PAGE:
Mille is a moderate-sized Afar town about 90 minutes south of Semera that, on first glance, virtually indistinguishable from any of the other towns along the busy Djibouti-Addis highway. Pay a visit and you’ll notice a number of restaurants, a few hotels, and an assortment of stores and shops, all of which exist primarily to serve the truckers and tourists who pass through here en route to somewhere else. At risk of offending the local BIA, it’s safe to say that for most people Mille is not a destination, but a way-point on a longer (and more interesting) journey.
That is unless you’re a pregnant woman.
That’s because for nearly five years Mille has also been home to the Barbara May Maternity Hospital, an Australian-backed institution that offers a wide-range of medical services to expecting Afar women and their children.
Located on a hill just off the main highway with a great view of the town, the hospital was built here as a means of addressing the high rates of maternal-morbidity and mortality that have haunted the Afar region for decades.
The Afar have long had one of the highest rates of maternal mortality within Ethiopia, which itself boasts one of the worst rates in the world. The maternal mortality rate for the Afar region is 801 per 100,000 live births, compared to 673 per 100,000 for Ethiopia as a whole. (In comparison Canada’s maternal mortality rate is 6.2 per 100,000 live births.)
These numbers are darkly reflected by the very low female population in Afar, which is 44 percent compared to the national average of 51 percent. A number of factors contribute to these statistics.
According to the United Nations Population Fund, the lead UN agency in charge of maternal-child health, at 93 percent the Afar region has the highest unskilled birth attendance rates in Ethiopia. Combine this with a higher than average fertility rate of 5 children per woman (the national average is 4.8), the second-lowest rate of contraceptive prevalence in the country (6.5 percent, compared to 29 percent nationally), and the persistence of dangerous traditions like female genital mutilation, and you start to understand Afar’s higher than average levels of maternal mortality.
Thankfully, Barbara May is in Mille to help. Run by Dr. Margaret McDougald, a volunteer from Australia, the hospital has a staff of 40 that delivers babies — and more — to patients who come from all over the Afar. Dr. Margaret (as she’s affectionately known) oversees examinations, Cesarean sections, emergency surgeries, and more on compound that houses for permanent buildings, a water tower, and a series of deboytas for families to stay in. She also holds regular bi-weekly drop-in clinics where she conducts gynecological exams and provides sexual health advice.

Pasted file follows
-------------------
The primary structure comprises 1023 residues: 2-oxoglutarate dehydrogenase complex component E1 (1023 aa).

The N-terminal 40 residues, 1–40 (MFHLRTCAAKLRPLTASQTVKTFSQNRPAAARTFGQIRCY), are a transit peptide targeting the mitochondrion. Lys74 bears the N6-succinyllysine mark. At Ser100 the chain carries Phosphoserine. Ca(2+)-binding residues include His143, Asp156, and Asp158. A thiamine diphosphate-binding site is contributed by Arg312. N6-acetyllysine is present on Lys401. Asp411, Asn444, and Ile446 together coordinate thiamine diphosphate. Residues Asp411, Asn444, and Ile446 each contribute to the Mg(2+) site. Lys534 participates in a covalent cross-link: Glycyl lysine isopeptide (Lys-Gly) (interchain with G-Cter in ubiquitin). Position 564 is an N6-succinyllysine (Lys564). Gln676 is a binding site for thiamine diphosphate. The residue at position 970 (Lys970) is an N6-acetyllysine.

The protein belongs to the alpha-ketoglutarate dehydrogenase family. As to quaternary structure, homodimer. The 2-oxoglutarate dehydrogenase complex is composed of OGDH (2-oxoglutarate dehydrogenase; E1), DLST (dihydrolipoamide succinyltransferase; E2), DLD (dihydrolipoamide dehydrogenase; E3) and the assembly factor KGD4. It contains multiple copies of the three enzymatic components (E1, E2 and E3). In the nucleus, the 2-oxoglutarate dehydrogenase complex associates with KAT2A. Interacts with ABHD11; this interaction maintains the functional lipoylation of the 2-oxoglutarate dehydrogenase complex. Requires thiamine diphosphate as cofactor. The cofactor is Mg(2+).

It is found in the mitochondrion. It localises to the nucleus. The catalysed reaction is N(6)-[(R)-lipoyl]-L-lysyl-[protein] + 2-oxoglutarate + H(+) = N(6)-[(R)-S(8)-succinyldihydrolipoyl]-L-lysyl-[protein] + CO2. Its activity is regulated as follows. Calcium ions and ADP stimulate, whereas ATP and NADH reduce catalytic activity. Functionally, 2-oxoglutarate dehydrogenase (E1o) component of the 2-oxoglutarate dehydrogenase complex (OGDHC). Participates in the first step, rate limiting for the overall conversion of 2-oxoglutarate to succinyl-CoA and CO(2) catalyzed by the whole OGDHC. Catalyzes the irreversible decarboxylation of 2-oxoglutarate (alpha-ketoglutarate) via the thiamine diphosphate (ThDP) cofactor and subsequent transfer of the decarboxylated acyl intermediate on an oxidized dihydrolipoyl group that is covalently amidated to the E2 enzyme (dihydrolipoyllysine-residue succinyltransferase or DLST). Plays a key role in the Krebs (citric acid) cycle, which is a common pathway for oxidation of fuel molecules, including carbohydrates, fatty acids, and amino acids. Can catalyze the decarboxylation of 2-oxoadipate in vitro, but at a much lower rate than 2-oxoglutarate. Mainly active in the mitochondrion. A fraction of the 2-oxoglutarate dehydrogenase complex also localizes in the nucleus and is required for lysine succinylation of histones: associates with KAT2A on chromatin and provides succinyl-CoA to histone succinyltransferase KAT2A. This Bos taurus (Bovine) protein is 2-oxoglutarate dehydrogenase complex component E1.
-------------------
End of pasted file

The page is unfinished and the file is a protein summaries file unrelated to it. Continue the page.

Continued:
Though the hospital existed for a relatively short period of time, word about its services have spread thanks in part to dagu, the traditional Afar system of oral communication and news. Afar women and families walk great distances, in some cases hundreds of kilometres, to get an appointment with Dr. Margaret or one of her staff.
Can-Go Afar is pleased to be a supporter of the Barbara May hospital, having provided medical supplies, infrastructure, equipment, and medical expertise since its inception in September 2011. On this day, the CGA team was here to deliver three suitcases of medical supplies from Canada to Dr. Margaret and her staff, as well as check in on a vaginal probe and portable ultrasound that was recently purchased with funds from The Can-Go Afar Foundation.
It’s an incredibly worthwhile cause, and we are fortunate to have found a local partner that is having such a positive effect of the lives of Afar women and children. Effective partnerships such as these are critical to a humanitarian organization like Can-Go Afar, which is committed to helping issues of health and well-being, and alleviating the effects of abject poverty in the Afar region.
One of the ways we do this is by innovative fundraising efforts, like the Can-Go Afar Livestock Challenge our first crowd-funding campaign on GoFundMe.com. Once we learned that more than 2 million Afar goats and sheep died of thirst and starvation as a result of the 2015/2016 drought in the Horn of Africa, we knew we needed to take fast action.
With more than 200,000 Afar families currently in immediate need, The Can-Go Afar Livestock Challenge is hoping to raise $50,000 to help restock 1,000 goats and sheep that were lost during the drought. It’s straight-forward: $50 buys a goat, $100 will buy a sheep, and $500 buys enough goats for an Afar household of 12 people.
If we reach our goal, 100 of the neediest Afar households will receive a full complement of livestock and will be returned to their pre-drought conditions.
It couldn’t be simpler: Buy a goat (or a sheep), save a life.
To date we have raised more than $6,000. This is a great start, and we thank all of our supporters — but we need to keep the momentum going if we want to make a real and effective change for the better.
We encourage you to check out our project at GoFundMe.com/CanGoAfar and pledge to help the Afar — the oldest indigenous tribe on earth — get back on their feet.
If you have already donated, please send this link to The Can-Go Afar Livestock Challenge (www.GoFundMe.com/cangoafar) with your family and friends. And please share it on social media, Facebook, Twitter, etc.
Also be sure to keep an eye on our website for tomorrow’s blog post, where we meet a woman who got herself and her family back on her feet thanks to a micro-finance program that Can-Go Afar supports. You can also stay-up-to-date on our Facebook and Twitter pages, where we are posting photos daily.
Thanks, Inshalla, and Gaaxa Key from Afar!